In an article on MLB.com yesterday Marty Noble quoted an unnamed Met as saying that "we play at the temperature of the manager. I know Willie cares a lot, but he's not showing it much." Mike and the Mad Dog talked about it with Paul Lo Duca yesterday and Lo Duca wouldn't say anything when they asked if the manager should have come out to join arguments the catcher and Marlon Anderson had about balls and strikes. That all led to a team meeting before last night's game with the Nats which David Lennon of Newsday astutely pointed out can have two results - Team wins and manager a genius or team loses and manager a desperate sap. I guess that makes Randolph a desperate sap.
The Mets lost 9-8 in Washington last night thanks to a terrible outing from their starter. The last time a Maine got shelled like that Teddy Roosevelt charged up a hill; John gave up 11 hits and eight runs before getting the hook one out into the fifth inning. By that point the Mets had blown three seperate four-run leads and whatever fire they might have generated with the meeting was snuffed out. Watching the Mets is watching a dead team right now. If they pitch well they don't hit. If they score eight runs, their staff gets lit up for nine. If they pitch ok and hit ok, they can't catch the ball. It doesn't add up to wins and that's obviously going to fall on Willie.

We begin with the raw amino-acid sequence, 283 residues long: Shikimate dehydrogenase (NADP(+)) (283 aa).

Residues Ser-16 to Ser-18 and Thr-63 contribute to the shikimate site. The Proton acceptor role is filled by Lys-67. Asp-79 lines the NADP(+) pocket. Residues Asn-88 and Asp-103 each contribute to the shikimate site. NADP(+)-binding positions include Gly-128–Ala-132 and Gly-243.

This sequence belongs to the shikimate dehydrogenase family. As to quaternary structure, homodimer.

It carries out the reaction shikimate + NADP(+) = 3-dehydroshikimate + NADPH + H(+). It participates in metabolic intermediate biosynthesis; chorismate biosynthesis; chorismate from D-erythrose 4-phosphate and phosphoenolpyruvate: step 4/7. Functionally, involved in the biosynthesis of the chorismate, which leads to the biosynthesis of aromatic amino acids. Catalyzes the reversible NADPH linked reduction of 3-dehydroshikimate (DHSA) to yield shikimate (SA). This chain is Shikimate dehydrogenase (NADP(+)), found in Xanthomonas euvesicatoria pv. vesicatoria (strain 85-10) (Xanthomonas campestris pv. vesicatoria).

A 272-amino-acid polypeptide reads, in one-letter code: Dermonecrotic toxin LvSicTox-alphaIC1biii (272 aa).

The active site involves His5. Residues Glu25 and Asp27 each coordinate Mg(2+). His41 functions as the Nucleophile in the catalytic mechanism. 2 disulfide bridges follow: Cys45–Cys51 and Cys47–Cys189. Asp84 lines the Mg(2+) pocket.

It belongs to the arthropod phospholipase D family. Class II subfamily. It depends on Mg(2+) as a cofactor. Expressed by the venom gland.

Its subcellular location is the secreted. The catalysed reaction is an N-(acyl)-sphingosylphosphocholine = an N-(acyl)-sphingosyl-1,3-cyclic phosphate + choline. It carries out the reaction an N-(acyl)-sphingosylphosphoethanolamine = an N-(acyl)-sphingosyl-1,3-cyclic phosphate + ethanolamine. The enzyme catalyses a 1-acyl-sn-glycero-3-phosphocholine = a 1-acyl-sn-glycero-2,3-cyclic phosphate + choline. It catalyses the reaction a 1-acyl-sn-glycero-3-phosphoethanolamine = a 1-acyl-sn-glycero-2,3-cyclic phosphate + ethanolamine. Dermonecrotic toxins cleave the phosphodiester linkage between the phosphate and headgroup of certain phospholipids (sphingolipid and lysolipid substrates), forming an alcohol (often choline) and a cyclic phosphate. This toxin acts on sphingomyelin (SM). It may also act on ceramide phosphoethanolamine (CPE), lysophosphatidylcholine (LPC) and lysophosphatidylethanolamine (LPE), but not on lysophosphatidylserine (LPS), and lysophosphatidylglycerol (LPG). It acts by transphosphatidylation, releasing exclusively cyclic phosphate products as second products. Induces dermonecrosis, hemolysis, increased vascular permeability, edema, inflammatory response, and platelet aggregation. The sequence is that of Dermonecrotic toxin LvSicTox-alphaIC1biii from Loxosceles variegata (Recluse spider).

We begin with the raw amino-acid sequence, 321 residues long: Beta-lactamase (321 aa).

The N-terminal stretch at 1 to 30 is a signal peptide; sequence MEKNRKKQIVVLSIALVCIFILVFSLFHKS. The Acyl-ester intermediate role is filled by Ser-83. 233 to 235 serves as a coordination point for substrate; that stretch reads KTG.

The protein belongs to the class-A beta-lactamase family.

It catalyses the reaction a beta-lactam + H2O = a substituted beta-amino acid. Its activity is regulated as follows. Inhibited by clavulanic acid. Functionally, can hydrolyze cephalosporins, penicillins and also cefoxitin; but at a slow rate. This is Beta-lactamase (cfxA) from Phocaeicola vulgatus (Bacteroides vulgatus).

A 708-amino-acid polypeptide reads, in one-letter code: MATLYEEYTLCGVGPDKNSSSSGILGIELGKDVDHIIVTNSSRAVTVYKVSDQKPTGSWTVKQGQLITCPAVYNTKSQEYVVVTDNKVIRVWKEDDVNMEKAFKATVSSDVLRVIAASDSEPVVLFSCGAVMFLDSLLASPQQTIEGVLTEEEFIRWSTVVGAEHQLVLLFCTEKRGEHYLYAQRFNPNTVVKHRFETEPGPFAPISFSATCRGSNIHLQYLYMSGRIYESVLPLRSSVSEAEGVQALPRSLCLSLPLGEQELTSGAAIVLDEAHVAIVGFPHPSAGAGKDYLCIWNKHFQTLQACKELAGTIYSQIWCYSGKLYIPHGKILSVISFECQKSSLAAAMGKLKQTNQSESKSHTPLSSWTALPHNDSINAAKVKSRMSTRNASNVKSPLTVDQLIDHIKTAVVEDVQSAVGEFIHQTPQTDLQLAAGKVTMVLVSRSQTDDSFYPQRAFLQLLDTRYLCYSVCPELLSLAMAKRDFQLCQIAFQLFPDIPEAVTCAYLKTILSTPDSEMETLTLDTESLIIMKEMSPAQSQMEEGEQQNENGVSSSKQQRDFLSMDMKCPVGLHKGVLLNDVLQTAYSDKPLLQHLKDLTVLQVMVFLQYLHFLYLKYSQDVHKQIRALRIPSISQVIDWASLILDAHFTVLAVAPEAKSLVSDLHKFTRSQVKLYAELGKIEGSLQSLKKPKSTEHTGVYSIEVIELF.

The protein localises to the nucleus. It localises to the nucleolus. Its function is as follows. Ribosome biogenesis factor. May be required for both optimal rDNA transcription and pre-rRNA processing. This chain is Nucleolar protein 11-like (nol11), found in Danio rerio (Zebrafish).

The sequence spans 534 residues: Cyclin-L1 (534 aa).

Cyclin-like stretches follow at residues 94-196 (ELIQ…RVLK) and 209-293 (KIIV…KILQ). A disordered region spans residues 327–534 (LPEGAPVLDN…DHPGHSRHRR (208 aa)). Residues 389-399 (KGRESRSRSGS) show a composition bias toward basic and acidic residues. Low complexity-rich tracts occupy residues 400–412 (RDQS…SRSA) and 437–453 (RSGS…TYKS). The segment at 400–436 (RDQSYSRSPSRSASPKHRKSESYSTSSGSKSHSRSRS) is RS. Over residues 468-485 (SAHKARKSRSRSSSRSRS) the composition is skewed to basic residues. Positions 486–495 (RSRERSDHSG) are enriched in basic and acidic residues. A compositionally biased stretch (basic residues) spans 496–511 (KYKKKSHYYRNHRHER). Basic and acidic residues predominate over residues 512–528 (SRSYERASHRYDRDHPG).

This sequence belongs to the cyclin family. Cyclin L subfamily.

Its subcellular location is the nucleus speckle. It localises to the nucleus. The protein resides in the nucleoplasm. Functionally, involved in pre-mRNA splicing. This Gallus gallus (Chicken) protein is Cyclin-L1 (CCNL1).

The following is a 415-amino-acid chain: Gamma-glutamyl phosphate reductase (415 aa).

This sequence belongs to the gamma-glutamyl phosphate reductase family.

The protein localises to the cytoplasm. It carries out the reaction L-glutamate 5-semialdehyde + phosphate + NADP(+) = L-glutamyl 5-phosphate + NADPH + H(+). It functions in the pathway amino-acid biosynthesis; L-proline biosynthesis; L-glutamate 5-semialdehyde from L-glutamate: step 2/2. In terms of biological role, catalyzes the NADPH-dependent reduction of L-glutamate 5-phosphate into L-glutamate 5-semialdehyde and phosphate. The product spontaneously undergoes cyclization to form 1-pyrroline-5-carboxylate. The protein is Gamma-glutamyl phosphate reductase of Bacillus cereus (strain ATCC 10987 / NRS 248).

Michael Kay was pontificating during the Yankee game last night that he doesn't understand why people would criticize Randolph for having such an even keel since, after all, he studied at the Joe Torre school of serenity. What Kay didn't mention is that when the Yankees have a rough patch people always criticize Torre for not getting angry and not throwing bats because they expect to see their manager's passion to snap a losing streak boiling over. The difference between the two seems to be that back in the day when the Yankees needed to show some grit and fire they had a Paul O'Neill to personify it and in recent years they've lacked that kind of attitude on the team. That's the same problem the Mets have. Lo Duca is a fiery little guy but he doesn't seem like he's got the whole clubhouse in his corner but the rest of the team looks like they couldn't care less about what's going on. I'm sure it's not true but when Maine ran into trouble last night the team just deflated and even when they rallied in the ninth it didn't feel like the win was there for the taking.
What snaps the losing spell? A great start would be, well, a great start. It's Mike Pelfrey tonight, though, and the Nats are definitely loving their spoiler role. Their fans aren't, there were about 750 people at the game last night and most seemed to be staffers from Charlie Rangel's office, but the Nats are playing like it's the World Series. Hats off to Manny Acta for that and the Mets should try to follow their lead. They could also use the old Jose Reyes and a dose of good luck but that good start would make everything so much easier.